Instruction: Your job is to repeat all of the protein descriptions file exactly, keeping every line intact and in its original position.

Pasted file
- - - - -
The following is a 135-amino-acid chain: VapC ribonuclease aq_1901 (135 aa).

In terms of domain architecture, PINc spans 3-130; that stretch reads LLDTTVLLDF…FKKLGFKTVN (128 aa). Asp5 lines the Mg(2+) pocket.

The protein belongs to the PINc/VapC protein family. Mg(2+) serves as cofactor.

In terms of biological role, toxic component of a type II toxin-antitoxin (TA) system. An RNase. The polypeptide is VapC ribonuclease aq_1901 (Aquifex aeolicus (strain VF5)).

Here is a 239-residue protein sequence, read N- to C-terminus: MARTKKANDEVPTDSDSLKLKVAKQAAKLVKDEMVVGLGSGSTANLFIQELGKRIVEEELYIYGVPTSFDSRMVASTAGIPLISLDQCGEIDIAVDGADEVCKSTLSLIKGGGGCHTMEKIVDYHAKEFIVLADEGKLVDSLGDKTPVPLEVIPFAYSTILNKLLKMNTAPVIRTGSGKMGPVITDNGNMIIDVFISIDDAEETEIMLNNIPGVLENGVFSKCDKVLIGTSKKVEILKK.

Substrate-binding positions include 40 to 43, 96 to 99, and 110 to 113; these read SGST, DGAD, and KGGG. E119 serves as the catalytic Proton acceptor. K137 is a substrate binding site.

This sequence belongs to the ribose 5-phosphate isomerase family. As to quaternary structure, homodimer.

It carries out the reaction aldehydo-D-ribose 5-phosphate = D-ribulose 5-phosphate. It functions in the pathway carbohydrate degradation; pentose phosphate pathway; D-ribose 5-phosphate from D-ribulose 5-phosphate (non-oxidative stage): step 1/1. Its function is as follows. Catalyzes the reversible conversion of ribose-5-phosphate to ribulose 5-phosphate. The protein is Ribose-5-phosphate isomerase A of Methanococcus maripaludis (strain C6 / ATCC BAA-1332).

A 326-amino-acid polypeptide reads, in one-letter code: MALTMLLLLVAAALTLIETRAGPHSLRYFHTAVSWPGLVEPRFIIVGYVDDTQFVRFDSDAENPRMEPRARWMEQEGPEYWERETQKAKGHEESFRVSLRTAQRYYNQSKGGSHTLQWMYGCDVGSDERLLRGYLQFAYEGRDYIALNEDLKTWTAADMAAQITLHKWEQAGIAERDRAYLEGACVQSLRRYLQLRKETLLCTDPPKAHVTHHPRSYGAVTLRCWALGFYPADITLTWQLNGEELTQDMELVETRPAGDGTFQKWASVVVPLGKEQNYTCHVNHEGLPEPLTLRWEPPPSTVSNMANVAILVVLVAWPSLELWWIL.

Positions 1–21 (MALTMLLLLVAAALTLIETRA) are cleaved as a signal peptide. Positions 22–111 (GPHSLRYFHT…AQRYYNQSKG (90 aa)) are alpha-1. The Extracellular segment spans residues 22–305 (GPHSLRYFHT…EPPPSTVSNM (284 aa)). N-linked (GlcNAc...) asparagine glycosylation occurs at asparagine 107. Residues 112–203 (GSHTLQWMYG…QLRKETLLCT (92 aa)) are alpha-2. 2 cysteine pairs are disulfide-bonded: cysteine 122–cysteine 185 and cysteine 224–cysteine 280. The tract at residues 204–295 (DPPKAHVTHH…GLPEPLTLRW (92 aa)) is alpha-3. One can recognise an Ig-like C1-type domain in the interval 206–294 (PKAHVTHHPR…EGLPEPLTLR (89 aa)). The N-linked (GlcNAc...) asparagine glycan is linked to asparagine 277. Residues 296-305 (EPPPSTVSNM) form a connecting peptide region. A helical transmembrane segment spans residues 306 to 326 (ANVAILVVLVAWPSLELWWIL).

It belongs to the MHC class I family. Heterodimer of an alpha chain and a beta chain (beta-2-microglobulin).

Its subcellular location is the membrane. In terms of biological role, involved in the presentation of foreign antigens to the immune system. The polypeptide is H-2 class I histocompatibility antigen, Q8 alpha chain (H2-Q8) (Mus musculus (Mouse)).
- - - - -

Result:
The following is a 135-amino-acid chain: VapC ribonuclease aq_1901 (135 aa).

In terms of domain architecture, PINc spans 3-130; that stretch reads LLDTTVLLDF…FKKLGFKTVN (128 aa). Asp5 lines the Mg(2+) pocket.

The protein belongs to the PINc/VapC protein family. Mg(2+) serves as cofactor.

In terms of biological role, toxic component of a type II toxin-antitoxin (TA) system. An RNase. The polypeptide is VapC ribonuclease aq_1901 (Aquifex aeolicus (strain VF5)).

Here is a 239-residue protein sequence, read N- to C-terminus: MARTKKANDEVPTDSDSLKLKVAKQAAKLVKDEMVVGLGSGSTANLFIQELGKRIVEEELYIYGVPTSFDSRMVASTAGIPLISLDQCGEIDIAVDGADEVCKSTLSLIKGGGGCHTMEKIVDYHAKEFIVLADEGKLVDSLGDKTPVPLEVIPFAYSTILNKLLKMNTAPVIRTGSGKMGPVITDNGNMIIDVFISIDDAEETEIMLNNIPGVLENGVFSKCDKVLIGTSKKVEILKK.

Substrate-binding positions include 40 to 43, 96 to 99, and 110 to 113; these read SGST, DGAD, and KGGG. E119 serves as the catalytic Proton acceptor. K137 is a substrate binding site.

This sequence belongs to the ribose 5-phosphate isomerase family. As to quaternary structure, homodimer.

It carries out the reaction aldehydo-D-ribose 5-phosphate = D-ribulose 5-phosphate. It functions in the pathway carbohydrate degradation; pentose phosphate pathway; D-ribose 5-phosphate from D-ribulose 5-phosphate (non-oxidative stage): step 1/1. Its function is as follows. Catalyzes the reversible conversion of ribose-5-phosphate to ribulose 5-phosphate. The protein is Ribose-5-phosphate isomerase A of Methanococcus maripaludis (strain C6 / ATCC BAA-1332).

A 326-amino-acid polypeptide reads, in one-letter code: MALTMLLLLVAAALTLIETRAGPHSLRYFHTAVSWPGLVEPRFIIVGYVDDTQFVRFDSDAENPRMEPRARWMEQEGPEYWERETQKAKGHEESFRVSLRTAQRYYNQSKGGSHTLQWMYGCDVGSDERLLRGYLQFAYEGRDYIALNEDLKTWTAADMAAQITLHKWEQAGIAERDRAYLEGACVQSLRRYLQLRKETLLCTDPPKAHVTHHPRSYGAVTLRCWALGFYPADITLTWQLNGEELTQDMELVETRPAGDGTFQKWASVVVPLGKEQNYTCHVNHEGLPEPLTLRWEPPPSTVSNMANVAILVVLVAWPSLELWWIL.

Positions 1–21 (MALTMLLLLVAAALTLIETRA) are cleaved as a signal peptide. Positions 22–111 (GPHSLRYFHT…AQRYYNQSKG (90 aa)) are alpha-1. The Extracellular segment spans residues 22–305 (GPHSLRYFHT…EPPPSTVSNM (284 aa)). N-linked (GlcNAc...) asparagine glycosylation occurs at asparagine 107. Residues 112–203 (GSHTLQWMYG…QLRKETLLCT (92 aa)) are alpha-2. 2 cysteine pairs are disulfide-bonded: cysteine 122–cysteine 185 and cysteine 224–cysteine 280. The tract at residues 204–295 (DPPKAHVTHH…GLPEPLTLRW (92 aa)) is alpha-3. One can recognise an Ig-like C1-type domain in the interval 206–294 (PKAHVTHHPR…EGLPEPLTLR (89 aa)). The N-linked (GlcNAc...) asparagine glycan is linked to asparagine 277. Residues 296-305 (EPPPSTVSNM) form a connecting peptide region. A helical transmembrane segment spans residues 306 to 326 (ANVAILVVLVAWPSLELWWIL).

It belongs to the MHC class I family. Heterodimer of an alpha chain and a beta chain (beta-2-microglobulin).

Its subcellular location is the membrane. In terms of biological role, involved in the presentation of foreign antigens to the immune system. The polypeptide is H-2 class I histocompatibility antigen, Q8 alpha chain (H2-Q8) (Mus musculus (Mouse)).